The bishop’s other diocese

As part of the preparation for the upcoming consistory (5 days from now), one of the two future cardinals who weren’t bishops yet was consecrated two days ago. Archbishop (a personal title, it would seem) Walter Brandmüller, the former president of the Pontifical Committee for Historical Sciences, was made a bishop since canon law dictates that only bishops are to be created cardinals. That said, in an example of Catholic flexibility, future cardinals can request to be allowed not to be consecrated bishops. Future cardinal Domenico Bartolucci is said to have requested exactly that.

Cardinal-elect Walter Brandmüller

But back to Archbishop Brandmüller. As non-ordinary (ie. a bishop who is not the head of a diocese) he was given a titular see. And in that see, he is the second successor to my own bishop. Bishop Gerard de Korte held the titular see of Caesarea in Mauretania when he was auxiliary bishop of the Archdiocese of Utrecht. In July of 2009, more than six months after the see became vacant, Bishop Stanislaus Magombo, auxiliary bishop of Lilongwe in Malawi, succeeded him. Bishop Magombo sadly died almost exactly a year later, only 42 years old. And now the soon to be Cardinal Brandmüller takes over the reigns of the non-existent diocese.

A fun little link between local and world church.

Photo credit: Antonina Gern/Der Spiegel

Dioceses to clear up their own legal standing

Prof. Lindenbergh, the chairman of the commission

Possibly in response to questions raised (especially in the United States) about the legal position of dioceses, religious orders, bishops, and the Vatican when it comes to child abuse cases, the Dutch bishops and the Conference of Dutch Religious have created a commission that will look into exactly that. The three-person commission consists of Prof. Mr. Siewert D. Lindenbergh (chairman), professor in Civil Law at the Erasmus University in Rotterdam; Mr. Jacqueline Meyst-Michels, a lawyer specialising in liability and injury law, especially in the medical field; and Mr. Joost Wildeboer, a lawyer specialising in injury and insurance law.

The new commission is tasked to take all relevant aspects of limitations, liability and damages according to civil and church law into account and come with an advice in early 2011. Until then, they will be working in private, being unavailable for the media until the aforementioned aspects have been considered.

An attempt to save skins, or to create clarity? The optimist in me favours the latter, and I think it has things going for it. Although the Netherlands is not (yet) a society as fond of the courtroom as the United States, the legal battles fought there do offer a lesson. How should the law treat a diocese or a bishop? Are they autonomous entities or employees of the Vatican or the local archbishop? Church law and customs have answers, but are these the same as the answers that civil law has?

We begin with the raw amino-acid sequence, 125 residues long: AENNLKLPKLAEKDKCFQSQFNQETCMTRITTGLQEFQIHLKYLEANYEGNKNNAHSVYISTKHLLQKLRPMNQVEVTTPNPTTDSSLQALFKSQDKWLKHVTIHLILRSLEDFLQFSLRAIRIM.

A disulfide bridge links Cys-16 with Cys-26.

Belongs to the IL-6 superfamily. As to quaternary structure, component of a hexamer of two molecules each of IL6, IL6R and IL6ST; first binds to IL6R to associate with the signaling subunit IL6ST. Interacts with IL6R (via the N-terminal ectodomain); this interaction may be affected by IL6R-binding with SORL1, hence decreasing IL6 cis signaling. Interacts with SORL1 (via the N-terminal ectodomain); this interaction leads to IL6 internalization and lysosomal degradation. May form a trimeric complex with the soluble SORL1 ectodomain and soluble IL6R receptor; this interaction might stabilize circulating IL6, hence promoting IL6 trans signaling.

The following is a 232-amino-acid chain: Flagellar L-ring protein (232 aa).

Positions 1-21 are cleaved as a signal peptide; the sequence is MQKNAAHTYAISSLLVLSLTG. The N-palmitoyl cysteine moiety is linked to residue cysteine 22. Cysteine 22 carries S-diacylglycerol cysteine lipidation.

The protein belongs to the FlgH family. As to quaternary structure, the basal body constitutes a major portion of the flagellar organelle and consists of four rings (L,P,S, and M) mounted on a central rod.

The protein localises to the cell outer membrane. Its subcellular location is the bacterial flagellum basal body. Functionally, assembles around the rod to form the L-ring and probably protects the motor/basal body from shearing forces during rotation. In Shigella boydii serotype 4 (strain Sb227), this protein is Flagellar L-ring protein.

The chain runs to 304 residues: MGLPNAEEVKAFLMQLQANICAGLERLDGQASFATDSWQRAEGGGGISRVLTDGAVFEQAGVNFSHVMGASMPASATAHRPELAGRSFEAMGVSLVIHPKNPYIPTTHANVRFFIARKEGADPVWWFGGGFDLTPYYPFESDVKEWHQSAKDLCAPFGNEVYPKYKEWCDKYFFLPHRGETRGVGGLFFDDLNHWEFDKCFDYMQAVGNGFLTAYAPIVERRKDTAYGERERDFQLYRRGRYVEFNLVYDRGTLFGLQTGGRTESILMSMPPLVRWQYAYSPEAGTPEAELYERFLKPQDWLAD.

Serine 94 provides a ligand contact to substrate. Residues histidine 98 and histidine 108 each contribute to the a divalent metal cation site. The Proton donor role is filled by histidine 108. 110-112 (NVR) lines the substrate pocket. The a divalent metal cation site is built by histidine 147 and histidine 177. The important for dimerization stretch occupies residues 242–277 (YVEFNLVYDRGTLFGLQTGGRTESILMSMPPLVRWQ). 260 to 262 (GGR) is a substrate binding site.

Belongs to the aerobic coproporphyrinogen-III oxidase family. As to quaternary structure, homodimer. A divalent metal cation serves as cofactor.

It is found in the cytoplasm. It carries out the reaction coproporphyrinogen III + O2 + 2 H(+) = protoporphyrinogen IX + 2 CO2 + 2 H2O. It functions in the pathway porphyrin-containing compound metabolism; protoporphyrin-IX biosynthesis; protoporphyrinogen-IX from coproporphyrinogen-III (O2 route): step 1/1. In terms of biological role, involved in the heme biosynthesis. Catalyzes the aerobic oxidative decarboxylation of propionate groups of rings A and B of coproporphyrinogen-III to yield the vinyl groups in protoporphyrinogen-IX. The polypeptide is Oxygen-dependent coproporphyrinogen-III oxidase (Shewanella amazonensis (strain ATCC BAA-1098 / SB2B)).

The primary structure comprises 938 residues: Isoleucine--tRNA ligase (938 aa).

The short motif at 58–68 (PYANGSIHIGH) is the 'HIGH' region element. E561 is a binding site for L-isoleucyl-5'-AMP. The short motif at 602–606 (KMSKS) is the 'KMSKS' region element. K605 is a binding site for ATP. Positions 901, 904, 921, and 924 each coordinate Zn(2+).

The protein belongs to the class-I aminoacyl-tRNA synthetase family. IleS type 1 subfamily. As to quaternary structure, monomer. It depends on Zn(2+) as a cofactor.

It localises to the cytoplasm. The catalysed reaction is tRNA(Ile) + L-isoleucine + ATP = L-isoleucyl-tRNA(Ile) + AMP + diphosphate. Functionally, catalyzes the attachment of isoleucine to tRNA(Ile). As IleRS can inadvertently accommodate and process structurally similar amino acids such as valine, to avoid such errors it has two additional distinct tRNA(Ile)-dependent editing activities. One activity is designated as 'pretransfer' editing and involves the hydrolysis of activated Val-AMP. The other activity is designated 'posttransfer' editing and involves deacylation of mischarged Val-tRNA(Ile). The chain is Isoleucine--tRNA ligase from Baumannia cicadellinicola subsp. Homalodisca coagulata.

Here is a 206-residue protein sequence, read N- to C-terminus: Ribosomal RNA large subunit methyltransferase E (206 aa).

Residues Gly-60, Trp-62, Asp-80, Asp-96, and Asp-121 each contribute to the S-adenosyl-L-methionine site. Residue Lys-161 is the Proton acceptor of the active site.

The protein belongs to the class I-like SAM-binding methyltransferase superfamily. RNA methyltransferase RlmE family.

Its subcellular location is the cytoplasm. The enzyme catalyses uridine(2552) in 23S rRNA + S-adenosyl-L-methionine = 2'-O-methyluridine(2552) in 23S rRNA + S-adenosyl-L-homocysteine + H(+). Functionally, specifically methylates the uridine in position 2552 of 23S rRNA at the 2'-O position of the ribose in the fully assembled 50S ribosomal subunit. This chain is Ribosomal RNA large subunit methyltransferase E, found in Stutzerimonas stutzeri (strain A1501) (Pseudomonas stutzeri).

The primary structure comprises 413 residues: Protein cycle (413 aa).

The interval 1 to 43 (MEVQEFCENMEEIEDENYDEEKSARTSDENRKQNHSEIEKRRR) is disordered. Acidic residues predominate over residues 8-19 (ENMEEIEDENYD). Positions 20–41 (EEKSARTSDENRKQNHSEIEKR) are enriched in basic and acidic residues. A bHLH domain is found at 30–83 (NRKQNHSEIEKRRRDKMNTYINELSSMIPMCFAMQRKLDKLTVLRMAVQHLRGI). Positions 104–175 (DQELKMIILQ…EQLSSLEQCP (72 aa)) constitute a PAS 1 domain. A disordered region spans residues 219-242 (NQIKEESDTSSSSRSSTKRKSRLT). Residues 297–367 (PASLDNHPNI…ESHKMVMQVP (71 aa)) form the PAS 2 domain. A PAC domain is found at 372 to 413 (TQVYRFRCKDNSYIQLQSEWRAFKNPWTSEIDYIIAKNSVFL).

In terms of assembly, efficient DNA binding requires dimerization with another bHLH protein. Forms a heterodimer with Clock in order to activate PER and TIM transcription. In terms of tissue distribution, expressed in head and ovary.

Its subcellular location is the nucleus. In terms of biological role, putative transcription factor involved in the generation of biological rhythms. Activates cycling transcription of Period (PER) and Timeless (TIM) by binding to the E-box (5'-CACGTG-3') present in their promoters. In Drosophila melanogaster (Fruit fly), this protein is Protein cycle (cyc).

The abuse crisis is not over. The accusations and stories of terrible crimes are being collected now. It remains to be seen how the legal battle turns out.

“The cathedral has been resurrected”

Words from Bishop Wim de Bekker of Paramaribo, Suriname, during the reconsecration of the Cathedral of Saints Peter and Paul, yesterday. The cathedral, which is the largest all-wood church in the world, had been out of use for 25 years after dry-rot, termites and ground settlement had rendered it unsafe for use. With the exterior renovated, the cathedral is once again ready to fulfill its role as the church of Suriname’s only diocese.

The warm colours of the Paramaribo cathedral. Much of the interior still awaits renovation.

As part of the renovation efforts, the remains of Blessed Petrus Donders, a Dutch priest who worked as a missionary among the lepers in the nineteenth century, was entombed in a specially-designed chapel.

Representing the Netherlands, of which Suriname was a colony until 1975, was Bishop Ad van Luyn of Rotterdam, who presented a silver-embossed Evangeliarium and consecrated the altar dedicated to Blessed Petrus Donders. Also present was the nuncio to many of the smaller central American and Caribbean countries, Archbishop Thomas Gullickson. He consecrated the Mary altar, while Bishop de Bekker consecrated the main altar.

Bishop de Bekker proudly shows the key to the cathedral

Photo credit: Lidy Peters (1, 2)

Introduction to “Verbum Domini” translated

The first part of Verbum Domini (the introduction) is translated into Dutch and available here. In it, Pope Benedict XVI grounds the text and the Synod that preceded it in the Gospel of John and the Tradition of the Church. He recalls preceding papal documents (most notably “Dei Verbum”), and reflects on the actual proceedings of the Synod of Bishops. With these two lines of thought, Verbum Domini no longer stands alone; it is a development, a part of the ongoing Tradition of the Church, the ongoing development in man’s relation to God (and His word), and an ongoing inspiration of the Holy Spirit.

The Apostolic Exhortation is available in several languages, such as English, on the Vatican website.